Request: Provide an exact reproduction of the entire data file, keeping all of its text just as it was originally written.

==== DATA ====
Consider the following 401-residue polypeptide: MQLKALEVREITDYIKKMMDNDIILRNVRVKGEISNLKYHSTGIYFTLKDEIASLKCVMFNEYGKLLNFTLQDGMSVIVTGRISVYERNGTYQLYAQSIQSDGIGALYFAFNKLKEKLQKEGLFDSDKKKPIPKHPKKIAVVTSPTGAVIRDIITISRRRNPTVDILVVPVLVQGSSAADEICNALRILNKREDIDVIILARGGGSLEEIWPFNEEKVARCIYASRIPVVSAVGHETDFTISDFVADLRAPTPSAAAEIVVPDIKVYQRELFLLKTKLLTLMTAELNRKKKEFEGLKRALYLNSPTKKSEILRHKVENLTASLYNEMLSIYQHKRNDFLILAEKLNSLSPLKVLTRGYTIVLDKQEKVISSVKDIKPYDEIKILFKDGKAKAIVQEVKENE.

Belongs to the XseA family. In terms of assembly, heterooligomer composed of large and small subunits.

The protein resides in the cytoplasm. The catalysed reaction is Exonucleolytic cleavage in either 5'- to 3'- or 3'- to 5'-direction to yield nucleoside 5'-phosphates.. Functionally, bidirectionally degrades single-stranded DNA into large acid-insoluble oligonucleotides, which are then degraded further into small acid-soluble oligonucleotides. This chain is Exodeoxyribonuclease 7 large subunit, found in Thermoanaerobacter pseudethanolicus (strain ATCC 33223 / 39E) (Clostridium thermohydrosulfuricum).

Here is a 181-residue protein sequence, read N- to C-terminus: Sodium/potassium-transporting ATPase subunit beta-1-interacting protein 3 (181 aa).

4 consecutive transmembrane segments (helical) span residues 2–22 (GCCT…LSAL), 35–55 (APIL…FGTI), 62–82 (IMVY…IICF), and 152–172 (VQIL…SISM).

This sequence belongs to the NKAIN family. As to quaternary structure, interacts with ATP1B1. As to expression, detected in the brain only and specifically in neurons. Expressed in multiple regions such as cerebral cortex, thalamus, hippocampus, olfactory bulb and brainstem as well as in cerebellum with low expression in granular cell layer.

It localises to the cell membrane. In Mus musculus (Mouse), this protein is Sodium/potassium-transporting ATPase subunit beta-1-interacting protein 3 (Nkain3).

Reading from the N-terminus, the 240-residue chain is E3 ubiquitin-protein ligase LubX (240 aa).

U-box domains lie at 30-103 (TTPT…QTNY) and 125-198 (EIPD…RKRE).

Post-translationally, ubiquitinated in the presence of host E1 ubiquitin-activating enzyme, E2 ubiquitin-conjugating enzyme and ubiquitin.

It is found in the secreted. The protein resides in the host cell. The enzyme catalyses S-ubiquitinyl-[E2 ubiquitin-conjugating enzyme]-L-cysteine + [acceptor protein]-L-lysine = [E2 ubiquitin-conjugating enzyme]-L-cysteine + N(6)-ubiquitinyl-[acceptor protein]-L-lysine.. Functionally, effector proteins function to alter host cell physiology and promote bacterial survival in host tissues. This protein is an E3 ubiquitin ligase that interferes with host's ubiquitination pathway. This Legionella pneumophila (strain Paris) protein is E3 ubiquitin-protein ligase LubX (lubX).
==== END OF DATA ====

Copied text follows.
Consider the following 401-residue polypeptide: MQLKALEVREITDYIKKMMDNDIILRNVRVKGEISNLKYHSTGIYFTLKDEIASLKCVMFNEYGKLLNFTLQDGMSVIVTGRISVYERNGTYQLYAQSIQSDGIGALYFAFNKLKEKLQKEGLFDSDKKKPIPKHPKKIAVVTSPTGAVIRDIITISRRRNPTVDILVVPVLVQGSSAADEICNALRILNKREDIDVIILARGGGSLEEIWPFNEEKVARCIYASRIPVVSAVGHETDFTISDFVADLRAPTPSAAAEIVVPDIKVYQRELFLLKTKLLTLMTAELNRKKKEFEGLKRALYLNSPTKKSEILRHKVENLTASLYNEMLSIYQHKRNDFLILAEKLNSLSPLKVLTRGYTIVLDKQEKVISSVKDIKPYDEIKILFKDGKAKAIVQEVKENE.

Belongs to the XseA family. In terms of assembly, heterooligomer composed of large and small subunits.

The protein resides in the cytoplasm. The catalysed reaction is Exonucleolytic cleavage in either 5'- to 3'- or 3'- to 5'-direction to yield nucleoside 5'-phosphates.. Functionally, bidirectionally degrades single-stranded DNA into large acid-insoluble oligonucleotides, which are then degraded further into small acid-soluble oligonucleotides. This chain is Exodeoxyribonuclease 7 large subunit, found in Thermoanaerobacter pseudethanolicus (strain ATCC 33223 / 39E) (Clostridium thermohydrosulfuricum).

Here is a 181-residue protein sequence, read N- to C-terminus: Sodium/potassium-transporting ATPase subunit beta-1-interacting protein 3 (181 aa).

4 consecutive transmembrane segments (helical) span residues 2–22 (GCCT…LSAL), 35–55 (APIL…FGTI), 62–82 (IMVY…IICF), and 152–172 (VQIL…SISM).

This sequence belongs to the NKAIN family. As to quaternary structure, interacts with ATP1B1. As to expression, detected in the brain only and specifically in neurons. Expressed in multiple regions such as cerebral cortex, thalamus, hippocampus, olfactory bulb and brainstem as well as in cerebellum with low expression in granular cell layer.

It localises to the cell membrane. In Mus musculus (Mouse), this protein is Sodium/potassium-transporting ATPase subunit beta-1-interacting protein 3 (Nkain3).

Reading from the N-terminus, the 240-residue chain is E3 ubiquitin-protein ligase LubX (240 aa).

U-box domains lie at 30-103 (TTPT…QTNY) and 125-198 (EIPD…RKRE).

Post-translationally, ubiquitinated in the presence of host E1 ubiquitin-activating enzyme, E2 ubiquitin-conjugating enzyme and ubiquitin.

It is found in the secreted. The protein resides in the host cell. The enzyme catalyses S-ubiquitinyl-[E2 ubiquitin-conjugating enzyme]-L-cysteine + [acceptor protein]-L-lysine = [E2 ubiquitin-conjugating enzyme]-L-cysteine + N(6)-ubiquitinyl-[acceptor protein]-L-lysine.. Functionally, effector proteins function to alter host cell physiology and promote bacterial survival in host tissues. This protein is an E3 ubiquitin ligase that interferes with host's ubiquitination pathway. This Legionella pneumophila (strain Paris) protein is E3 ubiquitin-protein ligase LubX (lubX).